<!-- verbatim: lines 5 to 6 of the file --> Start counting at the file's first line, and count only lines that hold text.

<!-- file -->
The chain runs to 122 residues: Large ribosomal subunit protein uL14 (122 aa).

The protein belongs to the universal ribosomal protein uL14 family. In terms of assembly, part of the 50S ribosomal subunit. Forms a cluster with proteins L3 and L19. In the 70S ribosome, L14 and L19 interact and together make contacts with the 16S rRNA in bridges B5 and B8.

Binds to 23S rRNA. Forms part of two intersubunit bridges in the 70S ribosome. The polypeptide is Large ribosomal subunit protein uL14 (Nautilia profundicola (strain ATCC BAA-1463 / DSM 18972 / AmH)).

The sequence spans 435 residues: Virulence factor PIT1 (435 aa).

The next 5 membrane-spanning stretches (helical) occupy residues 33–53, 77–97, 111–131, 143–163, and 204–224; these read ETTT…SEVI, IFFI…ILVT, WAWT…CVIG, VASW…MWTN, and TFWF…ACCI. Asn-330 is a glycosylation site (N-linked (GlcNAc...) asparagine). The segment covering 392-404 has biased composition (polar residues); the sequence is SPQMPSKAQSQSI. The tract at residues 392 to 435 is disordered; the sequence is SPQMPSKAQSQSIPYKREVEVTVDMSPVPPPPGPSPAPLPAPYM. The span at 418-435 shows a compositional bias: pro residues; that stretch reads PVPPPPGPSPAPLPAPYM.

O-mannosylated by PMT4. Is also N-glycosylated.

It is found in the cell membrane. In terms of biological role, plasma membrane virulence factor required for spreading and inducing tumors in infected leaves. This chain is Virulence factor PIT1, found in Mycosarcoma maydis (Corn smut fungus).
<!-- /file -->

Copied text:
The next 5 membrane-spanning stretches (helical) occupy residues 33–53, 77–97, 111–131, 143–163, and 204–224; these read ETTT…SEVI, IFFI…ILVT, WAWT…CVIG, VASW…MWTN, and TFWF…ACCI. Asn-330 is a glycosylation site (N-linked (GlcNAc...) asparagine). The segment covering 392-404 has biased composition (polar residues); the sequence is SPQMPSKAQSQSI. The tract at residues 392 to 435 is disordered; the sequence is SPQMPSKAQSQSIPYKREVEVTVDMSPVPPPPGPSPAPLPAPYM. The span at 418-435 shows a compositional bias: pro residues; that stretch reads PVPPPPGPSPAPLPAPYM.

O-mannosylated by PMT4. Is also N-glycosylated.